React for Data Visualization
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Challenge

Have you ever tried making a sankey diagram with d3+react, I can't seem to make it work for some reason.:/ Emil

No Emil, I have not. Let's give it a shot! Thanks for finding us a dataset that fits :)

Dataset

My Solution

What is a Sankey diagram?

Sankey diagrams are flow diagrams. They're often used to show flows of money and other resources between different parts of an organization. Or between different organizations. Sankey originally designed them to show energy flows in factories.

Vertical rectangles represent nodes in the flow, lines connecting the rectangles show how each node contributes to the inputs of the next node. Line thickness correlates to flow magnitude.

One of the most famous Sankey diagrams in history is this visualization of Napoleon's invasion into Russia.

No I'm not quite sure how to read that either. But it's cool and it's old ✌️

How do you make a sankey with React and D3?

Turns out building a Sankey diagram with React and D3 isn't terribly difficult. A D3 extension library called d3-sankey provides a generator for them. Your job is to fill it with data, then render.

The dataset Emil found for us was specifically designed for Sankey diagrams so that was awesome. Thanks Emil. 🙏🏻

I don't know what our data represents, but you gotta wrangle yours into nodes and links.

  1. nodes are an array of representative keys, names in our case
  2. links are an array of objects mapping a source inex to a target index with a numeric value
{
"nodes": [
{
"name": "Universidad de Granada"
},
{
"name": "De Comunidades Autónomas"
},
//...
],
"links": [
{
"source": 19,
"target": 26,
"value": 1150000
},
{
"source": 0,
"target": 19,
"value": 283175993
},
//...
}

Turn data into a Sankey layout

We can keep things simple with a functional component that calculates the Sankey layout on the fly with every render. We'll need some color stuff too. That was actually the hardest, lol.

import { sankey, sankeyLinkHorizontal } from "d3-sankey";
//...
const MysteriousSankey = ({ data, width, height }) => {
const { nodes, links } = sankey()
.nodeWidth(15)
.nodePadding(10)
.extent([[1, 1], [width - 1, height - 5]])(data);
const color = chroma.scale("Set3").classes(nodes.length);
const colorScale = d3
.scaleLinear()
.domain([0, nodes.length])
.range([0, 1]);

It's called MysteriousSankey because I don't know what our dataset represents. Takes a width, a height, and a data prop.

We get the sankey generator from d3-sankey, initialize a new generator with sankey(), define a width for our nodes and give them some vertical padding. Extent defines the size of our diagram with 2 coordinates: the top left and bottom right corner.

Colors are a little trickier. We use chroma to define a color scale based on the predefined Set3 brewer category. We split it up into nodes.length worth of colors - one for each node. But this expects inputs like 0.01, 0.1 etc.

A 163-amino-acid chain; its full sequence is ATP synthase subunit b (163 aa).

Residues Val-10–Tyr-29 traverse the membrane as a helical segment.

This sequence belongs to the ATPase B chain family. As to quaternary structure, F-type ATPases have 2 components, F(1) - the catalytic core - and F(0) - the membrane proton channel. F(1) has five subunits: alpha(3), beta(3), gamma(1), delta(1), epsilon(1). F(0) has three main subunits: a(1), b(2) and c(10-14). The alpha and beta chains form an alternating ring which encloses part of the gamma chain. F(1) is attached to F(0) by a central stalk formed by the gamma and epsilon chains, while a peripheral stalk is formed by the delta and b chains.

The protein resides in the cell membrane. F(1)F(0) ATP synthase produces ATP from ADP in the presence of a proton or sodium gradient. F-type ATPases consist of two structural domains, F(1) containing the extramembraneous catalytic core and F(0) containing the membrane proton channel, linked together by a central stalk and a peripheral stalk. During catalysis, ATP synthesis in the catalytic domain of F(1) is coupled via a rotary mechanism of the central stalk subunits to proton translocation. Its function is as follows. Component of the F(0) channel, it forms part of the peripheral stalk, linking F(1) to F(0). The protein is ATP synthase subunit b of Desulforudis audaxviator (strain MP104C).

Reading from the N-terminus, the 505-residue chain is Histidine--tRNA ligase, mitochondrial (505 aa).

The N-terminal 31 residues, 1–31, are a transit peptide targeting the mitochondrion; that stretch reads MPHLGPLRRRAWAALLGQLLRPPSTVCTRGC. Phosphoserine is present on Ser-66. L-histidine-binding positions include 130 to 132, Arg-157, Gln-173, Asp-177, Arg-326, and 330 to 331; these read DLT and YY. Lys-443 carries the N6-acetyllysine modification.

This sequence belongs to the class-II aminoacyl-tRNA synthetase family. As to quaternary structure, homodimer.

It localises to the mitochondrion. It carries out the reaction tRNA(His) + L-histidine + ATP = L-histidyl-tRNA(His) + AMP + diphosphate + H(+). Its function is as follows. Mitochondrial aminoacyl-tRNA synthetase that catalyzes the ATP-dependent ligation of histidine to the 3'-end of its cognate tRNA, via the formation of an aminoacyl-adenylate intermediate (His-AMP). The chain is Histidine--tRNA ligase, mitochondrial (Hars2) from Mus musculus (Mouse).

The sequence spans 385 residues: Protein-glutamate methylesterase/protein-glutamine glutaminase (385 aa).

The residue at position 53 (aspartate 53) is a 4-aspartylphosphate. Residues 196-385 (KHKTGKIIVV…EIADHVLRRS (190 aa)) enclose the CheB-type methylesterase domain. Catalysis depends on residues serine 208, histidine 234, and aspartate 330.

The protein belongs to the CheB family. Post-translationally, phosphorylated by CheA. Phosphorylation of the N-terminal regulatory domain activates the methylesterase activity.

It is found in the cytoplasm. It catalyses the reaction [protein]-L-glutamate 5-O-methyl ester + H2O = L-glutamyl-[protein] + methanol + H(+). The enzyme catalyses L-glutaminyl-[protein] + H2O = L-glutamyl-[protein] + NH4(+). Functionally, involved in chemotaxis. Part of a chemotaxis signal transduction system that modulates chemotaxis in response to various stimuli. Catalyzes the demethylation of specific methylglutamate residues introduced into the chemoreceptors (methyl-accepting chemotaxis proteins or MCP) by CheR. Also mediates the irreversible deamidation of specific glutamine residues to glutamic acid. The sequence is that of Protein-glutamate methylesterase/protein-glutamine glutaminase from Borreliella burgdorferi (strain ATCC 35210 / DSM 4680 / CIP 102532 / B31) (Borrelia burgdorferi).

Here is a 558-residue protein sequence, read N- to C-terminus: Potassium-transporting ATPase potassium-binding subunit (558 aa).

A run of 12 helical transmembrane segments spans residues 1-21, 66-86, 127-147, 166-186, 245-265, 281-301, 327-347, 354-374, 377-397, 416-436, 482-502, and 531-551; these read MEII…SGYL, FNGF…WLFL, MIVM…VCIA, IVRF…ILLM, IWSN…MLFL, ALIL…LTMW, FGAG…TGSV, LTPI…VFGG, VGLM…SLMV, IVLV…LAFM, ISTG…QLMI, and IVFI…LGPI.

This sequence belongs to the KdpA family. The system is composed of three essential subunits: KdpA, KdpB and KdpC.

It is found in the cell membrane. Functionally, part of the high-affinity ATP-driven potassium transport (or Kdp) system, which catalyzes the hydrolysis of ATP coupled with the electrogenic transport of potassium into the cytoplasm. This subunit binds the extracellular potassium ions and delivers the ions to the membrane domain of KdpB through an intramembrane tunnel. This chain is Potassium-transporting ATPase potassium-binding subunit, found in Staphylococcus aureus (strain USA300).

To make that easier we define a colorScale as well. It takes indexes of our nodes and translates them into those 0 to 1 numbers. Feed that into the color thingy and it returns a color for each node.

Render your Sankey

A good approach to render your Sankey diagram is using two components:

  1. <SankeyNode> for each node
  2. <SankeyLink> for each link between them

You use them in two loops in the main <MysteriousSankey> component.

return (
<g style={{ mixBlendMode: 'multiply' }}>
{nodes.map((node, i) => (
<SankeyNode
{...node}
color={color(colorScale(i)).hex()}
key={node.name}
/>
))}
{links.map((link, i) => (
<SankeyLink
link={link}
color={color(colorScale(link.source.index)).hex()}
/>
))}
</g>
);

Here you can see a case of inconsistent API design. SankeyNode gets node data splatted into props, SankeyLink prefers a single prop for all the link info. There's a reason for that and you might want to keep to the same approach in both anyway.

Both also get a color prop with the messiness of translating a node index into a [0, 1] number passed into the chroma color scale, translated into a hex string. Mess.

<SankeyNode>

const SankeyNode = ({ name, x0, x1, y0, y1, color }) => (
<rect x={x0} y={y0} width={x1 - x0} height={y1 - y0} fill={color}>
<title>{name}</title>
</rect>
);

SankeyNodes are rectangles with a title. We take top left and bottom right coordinates from the sankey generator and feed them into rect SVG elements. Color comes form the color prop.

const SankeyLink = ({ link, color }) => (
<path
d={sankeyLinkHorizontal()(link)}
style={{
fill: 'none',
strokeOpacity: '.3',
stroke: color,
strokeWidth: Math.max(1, link.width),
}}
/>
);

SankeyLinks are paths. We initialze a sankeyLinkHorizontal path generator instance, feed it link info and that creates the path shape for us. This is why it was easier to get everything in a single link prop. No idea which arguments the generator actually uses.

Styling is tricky too.

Sankey links are lines. They don't look like lines, but that's what they are. You want to make sure fill is set to nothing, and use strokeWidth to get that nice volume going.

The rest is just colors and opacities to make it look prettier.

A sankey diagram comes out 👇

You can make it betterer with some interaction on the nodes or even links. They're components so the world is your oyster. Anything you can do with components, you can do with these.

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